Junior Martel Okonji, 21, said he came to CSUN without any support group.
“I came here with no support, no friends, anything,” said the sociology major.
He said all that changed when he learned about the Lesbian, Gay, Bisexual, Transgender Alliance (LGBTA) on campus. Okonji said he received a flyer and saw demonstrations on the Day of Silence, the nationally recognized day that brings attention to the anti-LGBT acts of bullying, name calling and harassment.
Okonji later became the intramural chair on the board and is now in his second year as president of the LGBTA, he said.
“I’ve heard it a couple times, it’s nothing new to me,” Okonji said of the name-calling he has heard on campus.
Okonji said the harassment he has seen is mainly verbal but it has never really affected him.
Okonji is not alone.
According to the recent study “The 2010 State of Higher Education for LGBT People” by Campus Pride, a non-profit organization that works towards creating a safer environment for LGBT students, both students and employees who identify as lesbian, gay, bisexual and queer reported feeling discriminated against and were harassed by their peers.
The recent suicide of 18- year-old Rutgers University student Tyler Clementi on Sept. 22 sent the world into shock when he jumped off the George Washington Bridge after a video of him and another male surfaced online.
Clementi’s roommate and another student from Princeton University recorded the video.
The recent deaths of gay students across the nation due to harassment has been in the news and while no such incidents have occurred at CSUN, Dr.
Jacob Hale, director of CSUN’s Center for Sex and Gender Research, said transgender students face discrimination in access to services on campus such as going to the health center and getting trans-specific healthcare.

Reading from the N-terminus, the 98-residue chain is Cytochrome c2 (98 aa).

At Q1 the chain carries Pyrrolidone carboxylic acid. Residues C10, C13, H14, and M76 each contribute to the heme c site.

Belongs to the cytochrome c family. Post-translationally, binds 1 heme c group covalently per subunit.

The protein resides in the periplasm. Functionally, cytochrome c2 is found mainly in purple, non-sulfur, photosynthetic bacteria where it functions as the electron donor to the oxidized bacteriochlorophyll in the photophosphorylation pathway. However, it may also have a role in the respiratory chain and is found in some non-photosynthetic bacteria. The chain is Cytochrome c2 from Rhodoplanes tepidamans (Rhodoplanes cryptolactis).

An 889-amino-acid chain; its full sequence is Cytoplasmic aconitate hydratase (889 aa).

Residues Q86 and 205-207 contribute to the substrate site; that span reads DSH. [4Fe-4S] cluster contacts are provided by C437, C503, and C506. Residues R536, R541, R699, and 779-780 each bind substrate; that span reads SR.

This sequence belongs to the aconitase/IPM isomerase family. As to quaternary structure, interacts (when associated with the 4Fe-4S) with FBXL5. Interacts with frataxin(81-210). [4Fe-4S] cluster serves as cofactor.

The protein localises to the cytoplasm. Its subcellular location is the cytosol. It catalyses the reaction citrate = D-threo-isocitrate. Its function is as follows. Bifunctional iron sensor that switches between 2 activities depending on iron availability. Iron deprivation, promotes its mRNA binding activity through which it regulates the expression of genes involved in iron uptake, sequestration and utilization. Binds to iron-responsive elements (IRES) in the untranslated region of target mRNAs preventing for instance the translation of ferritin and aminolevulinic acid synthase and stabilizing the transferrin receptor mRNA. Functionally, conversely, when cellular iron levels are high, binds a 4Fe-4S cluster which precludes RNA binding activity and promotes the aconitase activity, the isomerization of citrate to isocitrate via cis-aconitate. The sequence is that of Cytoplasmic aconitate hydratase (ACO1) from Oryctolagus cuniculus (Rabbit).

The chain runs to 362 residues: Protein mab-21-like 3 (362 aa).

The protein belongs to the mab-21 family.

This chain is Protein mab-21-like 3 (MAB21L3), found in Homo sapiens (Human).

“There are terrible problems with access to gym facilities, athletic facilities, locker rooms and dormitory arrangements,” said Hale, a philosophy professor.
Hale said transgender students face many problems in administration when students try to change their name on records.
“These challenges lead to situations where the teacher or student’s classmates are unwilling to treat the student the way the student sees himself or herself,” Hale said.
He added that transgender employees in the CSU system face discrimination in choosing healthcare plans.
“University of California system employees can purchase a health insurance policy that is trans-inclusive through Blue Cross Anthem,” Hale said. “CSU employees can purchase a very, very similar policy for the same amount but it specifically excludes transgender procedures. That’s discrimination right in itself.”
Hale said that for the most part the campus is accepting of the lesbian and gay community.
“Accepting doesn’t necessarily mean welcoming,” Hale added.
Hale said there is still prejudice towards some in the bisexual community and these students sometimes feel like they do not belong anywhere on campus.
The main group on campus that is working for these students is the LGBTA which meets on campus every Thursday night.
He said that of the people on campus that are aware of the LGBTA, about 60 percent of them are accepting.
Okonji said students were not able to form a LGBT club on campus.
“From where it is before to where it is now, it’s definitely progressing,” Okonji said.
Junior Karlee Johnson, 19, vice president of the LGBTA said she tends not to see the discrimination because she hangs out with many queer identified people.
“But when I am not around them I definitely hear people say ‘f***,’” said Johnson, a journalism major. “It’s definitely strange to be out of my element that way and realize people still talk that way.”
Johnson added the club is a social group and they strive to give students a base they might not have had at their high school.
“We’re also trying to start a queer center on campus so people can have resources like counseling (so) they can talk to (someone),” Johnson said.
Johnson said the members hope the center will be helpful to transgender students that are having difficulty getting services at the health center on campus.
“Of course, people aren’t going to be changed by one conversation but once you talk to people they have more of an understanding,” Johnson said.